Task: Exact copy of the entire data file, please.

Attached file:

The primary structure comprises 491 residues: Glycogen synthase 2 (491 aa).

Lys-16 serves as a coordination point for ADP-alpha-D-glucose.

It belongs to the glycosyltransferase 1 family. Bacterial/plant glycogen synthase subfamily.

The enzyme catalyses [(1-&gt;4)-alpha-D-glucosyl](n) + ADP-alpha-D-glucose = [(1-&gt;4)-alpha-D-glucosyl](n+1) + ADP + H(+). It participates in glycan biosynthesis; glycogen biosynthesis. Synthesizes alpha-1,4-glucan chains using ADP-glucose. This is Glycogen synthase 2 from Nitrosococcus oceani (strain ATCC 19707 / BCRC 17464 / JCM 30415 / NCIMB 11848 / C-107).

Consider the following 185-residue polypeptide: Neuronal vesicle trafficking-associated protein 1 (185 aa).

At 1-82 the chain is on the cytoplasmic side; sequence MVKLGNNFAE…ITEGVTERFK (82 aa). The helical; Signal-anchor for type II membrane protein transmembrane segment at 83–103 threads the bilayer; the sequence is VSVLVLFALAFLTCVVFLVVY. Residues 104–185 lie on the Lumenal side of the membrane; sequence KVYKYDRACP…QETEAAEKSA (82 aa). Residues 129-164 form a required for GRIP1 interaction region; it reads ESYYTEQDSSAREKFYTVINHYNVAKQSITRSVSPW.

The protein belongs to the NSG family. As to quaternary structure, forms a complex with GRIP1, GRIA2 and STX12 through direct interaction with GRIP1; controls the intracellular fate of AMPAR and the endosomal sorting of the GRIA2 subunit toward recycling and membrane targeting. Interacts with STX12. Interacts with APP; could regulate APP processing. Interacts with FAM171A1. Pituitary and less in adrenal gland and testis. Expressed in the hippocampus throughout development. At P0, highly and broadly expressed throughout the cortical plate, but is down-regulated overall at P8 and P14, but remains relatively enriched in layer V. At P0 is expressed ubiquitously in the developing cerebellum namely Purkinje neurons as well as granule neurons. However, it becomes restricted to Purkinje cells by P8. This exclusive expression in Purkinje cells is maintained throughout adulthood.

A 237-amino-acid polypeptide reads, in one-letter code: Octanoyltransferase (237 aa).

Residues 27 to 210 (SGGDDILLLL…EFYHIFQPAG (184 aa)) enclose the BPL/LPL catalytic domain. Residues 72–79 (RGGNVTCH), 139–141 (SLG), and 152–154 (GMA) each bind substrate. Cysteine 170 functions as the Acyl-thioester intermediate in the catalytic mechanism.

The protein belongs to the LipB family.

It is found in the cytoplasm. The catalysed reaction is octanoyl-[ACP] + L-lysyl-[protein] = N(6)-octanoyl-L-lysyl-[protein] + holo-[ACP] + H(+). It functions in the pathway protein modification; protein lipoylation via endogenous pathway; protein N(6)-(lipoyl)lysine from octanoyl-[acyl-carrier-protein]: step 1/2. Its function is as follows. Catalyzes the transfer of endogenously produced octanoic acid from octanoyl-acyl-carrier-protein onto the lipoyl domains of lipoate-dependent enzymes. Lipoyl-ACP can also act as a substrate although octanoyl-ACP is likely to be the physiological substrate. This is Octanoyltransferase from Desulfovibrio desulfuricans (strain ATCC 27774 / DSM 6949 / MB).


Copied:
The primary structure comprises 491 residues: Glycogen synthase 2 (491 aa).

Lys-16 serves as a coordination point for ADP-alpha-D-glucose.

It belongs to the glycosyltransferase 1 family. Bacterial/plant glycogen synthase subfamily.

The enzyme catalyses [(1-&gt;4)-alpha-D-glucosyl](n) + ADP-alpha-D-glucose = [(1-&gt;4)-alpha-D-glucosyl](n+1) + ADP + H(+). It participates in glycan biosynthesis; glycogen biosynthesis. Synthesizes alpha-1,4-glucan chains using ADP-glucose. This is Glycogen synthase 2 from Nitrosococcus oceani (strain ATCC 19707 / BCRC 17464 / JCM 30415 / NCIMB 11848 / C-107).

Consider the following 185-residue polypeptide: Neuronal vesicle trafficking-associated protein 1 (185 aa).

At 1-82 the chain is on the cytoplasmic side; sequence MVKLGNNFAE…ITEGVTERFK (82 aa). The helical; Signal-anchor for type II membrane protein transmembrane segment at 83–103 threads the bilayer; the sequence is VSVLVLFALAFLTCVVFLVVY. Residues 104–185 lie on the Lumenal side of the membrane; sequence KVYKYDRACP…QETEAAEKSA (82 aa). Residues 129-164 form a required for GRIP1 interaction region; it reads ESYYTEQDSSAREKFYTVINHYNVAKQSITRSVSPW.

The protein belongs to the NSG family. As to quaternary structure, forms a complex with GRIP1, GRIA2 and STX12 through direct interaction with GRIP1; controls the intracellular fate of AMPAR and the endosomal sorting of the GRIA2 subunit toward recycling and membrane targeting. Interacts with STX12. Interacts with APP; could regulate APP processing. Interacts with FAM171A1. Pituitary and less in adrenal gland and testis. Expressed in the hippocampus throughout development. At P0, highly and broadly expressed throughout the cortical plate, but is down-regulated overall at P8 and P14, but remains relatively enriched in layer V. At P0 is expressed ubiquitously in the developing cerebellum namely Purkinje neurons as well as granule neurons. However, it becomes restricted to Purkinje cells by P8. This exclusive expression in Purkinje cells is maintained throughout adulthood.

A 237-amino-acid polypeptide reads, in one-letter code: Octanoyltransferase (237 aa).

Residues 27 to 210 (SGGDDILLLL…EFYHIFQPAG (184 aa)) enclose the BPL/LPL catalytic domain. Residues 72–79 (RGGNVTCH), 139–141 (SLG), and 152–154 (GMA) each bind substrate. Cysteine 170 functions as the Acyl-thioester intermediate in the catalytic mechanism.

The protein belongs to the LipB family.

It is found in the cytoplasm. The catalysed reaction is octanoyl-[ACP] + L-lysyl-[protein] = N(6)-octanoyl-L-lysyl-[protein] + holo-[ACP] + H(+). It functions in the pathway protein modification; protein lipoylation via endogenous pathway; protein N(6)-(lipoyl)lysine from octanoyl-[acyl-carrier-protein]: step 1/2. Its function is as follows. Catalyzes the transfer of endogenously produced octanoic acid from octanoyl-acyl-carrier-protein onto the lipoyl domains of lipoate-dependent enzymes. Lipoyl-ACP can also act as a substrate although octanoyl-ACP is likely to be the physiological substrate. This is Octanoyltransferase from Desulfovibrio desulfuricans (strain ATCC 27774 / DSM 6949 / MB).